There is a simple roll on, roll off system, cars are directed to drive up a ramp to board the carriages.   Inside it is brightly illuminated and not SO SMALL I suppose!!!  There is just about enough space get out and walk up and down a narrow walkway, but I preferred to stay put in the car. 

At this point it was probably not best for me to dwell on the fact that the tunnel is 31 miles long, that 24 miles of it are in an undersea passageway, at a depth of 40 metres.  It is indeed, an amazing  feat of engineering.

So I tried to concentrate on reading my book to keep my mind occupied, and sucked on a peppermint  or two to moisten my dry mouth.  In fact, the journey passed quite swiftly and uneventfully, it takes about 35 minutes or so.  A gave a huge sigh of relief as we emerged into the daylight at Cheriton, West Folkstone  Back in Olde Blighty !!!

We had various presents to deliver nearby.  We drove through the countryside of Kent which is often described as “The Garden of England”,  because of its infamous hop gardens and orchards.  We passed some traditional old Oast Houses.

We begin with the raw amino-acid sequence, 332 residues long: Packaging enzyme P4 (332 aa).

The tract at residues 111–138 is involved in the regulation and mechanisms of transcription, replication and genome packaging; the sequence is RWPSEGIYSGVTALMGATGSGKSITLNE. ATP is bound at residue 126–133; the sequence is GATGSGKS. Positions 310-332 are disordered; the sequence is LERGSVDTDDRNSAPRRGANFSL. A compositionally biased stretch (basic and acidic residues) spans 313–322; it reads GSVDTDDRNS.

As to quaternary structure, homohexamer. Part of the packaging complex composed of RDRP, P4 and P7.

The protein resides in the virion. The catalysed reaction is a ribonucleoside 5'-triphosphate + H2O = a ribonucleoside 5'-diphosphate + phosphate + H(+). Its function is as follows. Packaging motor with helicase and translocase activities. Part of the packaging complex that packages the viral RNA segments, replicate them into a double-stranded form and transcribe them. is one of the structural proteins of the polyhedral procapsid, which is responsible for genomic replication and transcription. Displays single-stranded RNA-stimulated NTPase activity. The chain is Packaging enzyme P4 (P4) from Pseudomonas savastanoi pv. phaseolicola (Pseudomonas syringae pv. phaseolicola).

These conical roofed buildings were used as kilns for drying hops used for the brewing of  beer.

# photo by amandabhslater

Historically, the hops would be ready for picking during the month of September, and it was a very labour intensive process.  Workers, sometimes whole families, from the East End – the poorest part of London, were annually recruited to help gather the hops.  Many folk leaped at the opportunity to escape the gloom of London and work in the fresh air of the Kent countryside.  Some even came to regard it as a sort of annual holiday, but it was hard work all the same. Special steam trains were laid on to transport them.  These migrant workers were housed, during their 6 week stay, in huts or tents with basic facilities.  There was a certain feeling of community spirit that developed in such camps and in the evenings, after a hard day’s toil, they would gather around the open fires and  tell stories,  play music and have a  good old sing-song. Some families returned year in year out, even subsequent generations of the same family often followed in the custom.